Arkle was one of the most successful Irish Thoroughbred horses ever produced by Emerald Isle. Owned by Anne Grosvenor, Duchess of Westminster, and trained by Tom Dreaper, Arkle posted a 27-2-3 record in 35 race starts. Jockey Pat Taaffe often partnered with Arkle. Taaffe rode the horse in 28 races and was atop Arkle in 26 chase outings. Twenty-four of those races ended in success for both Arkle and Taaffe.
The jockey was instrumental in Arkle’s wins at Cheltenham, a venue that saw the pair win four times – 1963,1964, 1965 and 1966. Three of Arkle’s wins at Cheltenham came in the Gold Cup. It wasn’t just at Cheltenham where Arkle ruled. He won twice at the Hennessy Gold Cup, once at the Irish Grand National and twice at the Leopardstown Chase.
Arkle has been rated as the best chaser of all-time, according to Timeform. Arkle’s rating of 212 tops the list of all-time great race horses. The 2018 Gold Cup winner, Native River, has a Timeform rating of 172, which pales in comparison to Arkle’s figure.
Arkle’s greatest success and 22 of his 26 steeplechase wins came in a short timeframe. The horse ran to glory in a four-year period from 1962 to 1966. He was the most dominant horse of his generation, and according to the Guardian newspaper, handicapping had to be altered to account for the horse’s ability to beat all other competitors.
His success of the 1960s helped Arkle become one of the most popular sporting figures of the decade. In a time when horse racing was on par with football, boxing and other games, and millions of sports fans followed it each year. Arkle was on top of the world.
An Irish national hero, Arkle died in 1970 and his skeleton can be seen in a County Kildare, Ireland museum today.
Fallen for any April Fools pranks yet you plonkers?
Best Mate died in 2005 during the William Hill Haldon Gold Cup. The horse died of a suspected heart attack and fans who witnessed the event were moved to tears. Best Mate was one of the most beloved horses of his generation.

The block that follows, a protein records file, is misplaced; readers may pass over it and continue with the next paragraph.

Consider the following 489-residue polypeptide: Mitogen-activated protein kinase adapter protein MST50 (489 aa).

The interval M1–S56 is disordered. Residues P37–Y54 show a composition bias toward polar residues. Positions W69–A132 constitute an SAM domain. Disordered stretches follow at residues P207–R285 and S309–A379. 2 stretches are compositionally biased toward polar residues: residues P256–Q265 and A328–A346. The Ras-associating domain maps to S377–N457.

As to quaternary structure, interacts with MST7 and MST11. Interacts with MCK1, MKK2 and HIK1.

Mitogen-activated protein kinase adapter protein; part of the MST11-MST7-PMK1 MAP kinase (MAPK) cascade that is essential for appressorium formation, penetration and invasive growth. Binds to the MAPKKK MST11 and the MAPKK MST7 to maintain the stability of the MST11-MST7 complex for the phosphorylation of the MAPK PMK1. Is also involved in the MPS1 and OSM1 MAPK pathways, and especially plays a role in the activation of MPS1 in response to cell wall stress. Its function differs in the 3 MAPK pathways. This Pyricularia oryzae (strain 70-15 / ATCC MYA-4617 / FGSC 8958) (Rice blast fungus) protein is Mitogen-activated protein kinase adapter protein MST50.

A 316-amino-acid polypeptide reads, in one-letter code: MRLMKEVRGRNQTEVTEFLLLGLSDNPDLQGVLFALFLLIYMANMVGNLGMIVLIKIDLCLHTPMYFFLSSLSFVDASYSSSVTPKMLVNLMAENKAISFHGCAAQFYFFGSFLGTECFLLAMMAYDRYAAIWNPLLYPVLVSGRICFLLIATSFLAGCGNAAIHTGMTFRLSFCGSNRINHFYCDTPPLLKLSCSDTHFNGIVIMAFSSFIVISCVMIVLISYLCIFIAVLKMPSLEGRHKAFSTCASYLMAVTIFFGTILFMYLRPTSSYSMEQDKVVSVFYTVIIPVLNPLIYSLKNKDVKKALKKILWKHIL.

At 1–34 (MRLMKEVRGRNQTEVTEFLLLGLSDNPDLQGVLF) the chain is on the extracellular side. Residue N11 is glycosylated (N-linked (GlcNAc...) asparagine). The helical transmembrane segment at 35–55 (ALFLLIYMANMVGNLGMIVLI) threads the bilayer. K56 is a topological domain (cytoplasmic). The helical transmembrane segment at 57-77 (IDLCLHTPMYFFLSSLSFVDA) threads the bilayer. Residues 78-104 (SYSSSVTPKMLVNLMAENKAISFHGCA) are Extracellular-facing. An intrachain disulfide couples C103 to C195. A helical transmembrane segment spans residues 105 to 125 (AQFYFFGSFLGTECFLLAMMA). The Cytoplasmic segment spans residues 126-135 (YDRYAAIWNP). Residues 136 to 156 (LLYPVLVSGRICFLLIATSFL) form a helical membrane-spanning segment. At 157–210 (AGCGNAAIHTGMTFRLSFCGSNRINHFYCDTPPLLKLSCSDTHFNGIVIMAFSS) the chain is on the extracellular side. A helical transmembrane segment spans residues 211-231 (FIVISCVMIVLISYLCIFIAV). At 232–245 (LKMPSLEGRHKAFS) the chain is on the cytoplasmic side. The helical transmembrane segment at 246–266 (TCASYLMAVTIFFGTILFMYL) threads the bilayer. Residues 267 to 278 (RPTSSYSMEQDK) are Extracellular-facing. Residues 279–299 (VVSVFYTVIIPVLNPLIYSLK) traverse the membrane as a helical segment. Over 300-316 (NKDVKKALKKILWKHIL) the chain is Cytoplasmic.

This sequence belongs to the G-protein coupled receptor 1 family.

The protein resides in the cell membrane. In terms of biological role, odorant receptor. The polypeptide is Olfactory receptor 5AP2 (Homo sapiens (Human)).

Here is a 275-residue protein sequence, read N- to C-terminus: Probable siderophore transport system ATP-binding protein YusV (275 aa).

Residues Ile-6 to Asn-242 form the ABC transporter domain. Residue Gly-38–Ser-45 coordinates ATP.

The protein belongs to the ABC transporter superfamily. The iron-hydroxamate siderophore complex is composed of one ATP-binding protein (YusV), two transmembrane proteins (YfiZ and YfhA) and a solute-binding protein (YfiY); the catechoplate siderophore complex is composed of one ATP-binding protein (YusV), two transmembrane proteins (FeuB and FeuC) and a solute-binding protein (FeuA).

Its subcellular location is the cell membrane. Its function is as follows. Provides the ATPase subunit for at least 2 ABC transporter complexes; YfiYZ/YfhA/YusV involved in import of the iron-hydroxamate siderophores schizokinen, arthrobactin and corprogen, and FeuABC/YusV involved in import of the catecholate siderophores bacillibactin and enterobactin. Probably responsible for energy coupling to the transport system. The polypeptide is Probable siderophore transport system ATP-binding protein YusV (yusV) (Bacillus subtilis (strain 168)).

Much of that love was due to the Irish horses three Cheltenham Gold Cup wins. Best Mate won the Gold Cup in three consecutive years – 2002, 2003 and 2004. Best Mate’s unbelievable form and treble of Gold Cup wins matched Arkle’s record set in the 1960s. Best Mate’s consecutive Gold Cup wins made him the first horse to accomplish the feat since 1970 and 1971 when L’Escargot did it.
Best Mate was trained by Henrietta Knight and earned over £1m in winnings. The horse recorded a 14-7-0 record in 22 starts and remarkably never fell at a hurdle. Best Mate won numerous award during his career including the British Horse Racing Board’s Jump Horse of the Year.
Best Mate’s death came just weeks after a failed attempt to win his fourth consecutive Gold Cup. Best Mate had broken a blood vessel and it contributed to his inability to when the race. The race in Exeter that saw Best Mate’s untimely demise was expected to be his return to the top of the sport. Unfortunately, it was the venue for his death.
One reason for Best Mate’s popularity was due to the amount of money he had helped raise for charity.
The horse’s death didn’t just hit horse racing fans hard, but it also affected Knight and the trainer’s inner circle. The horse was called the best horse they could have ever had. In truth, Best Mate was the just that, a horse that won races and touched the lives of those who worked with him.
British Thoroughbred race horse Brigadier Gerard raced for just three years. However, during that short timeframe, Brigadier Gerard won 17 of 18 races and hearts of English race fans. His success inspired horse racing experts to proclaim him the best race horse of the 20th century.
Brigadier Gerard debuted in 1970 as a two-year-old. Ridden by Joe Mercer, Brigadier Gerard won the Berkshire Stakes in his first race before running his second event just over a week later. Fatigue was not a factor for the horse as he won again, this time at the Champagne Stakes in Salisbury. In all, Brigadier Gerard won all four of his races in his rookie season, setting him up for further success in the years to come.
By the time 1971 rolled around, Brigadier Gerard had made quite the name for himself; and by the end of 1972, he had completely altered the landscape of horse racing, becoming the most famous British Thoroughbred.
As 1971 ended, Brigadier Gerard had pushed his record to a perfect 10 wins from 10. His record influenced horse racing insiders to name him the Horse of the Year and he also received the Champion Miller award.
The 1972 season was more of the same for Brigadier Gerard as he moved to a perfect 15 wins. It was at 15 that the racing great’s win streak ended. Running at the Benson & Hedges Gold Cup, Brigadier Gerard was defeated by Roberto. Despite suffering his first loss, Brigadier Gerard was still awarded the Horse of the Year honours in 1972. Two more races followed – the Queen Elizabeth II Stakes and the Champion Stakes – and both ended in wins for Brigadier Gerard. He was put out to stud following his final victory and lived until 1989.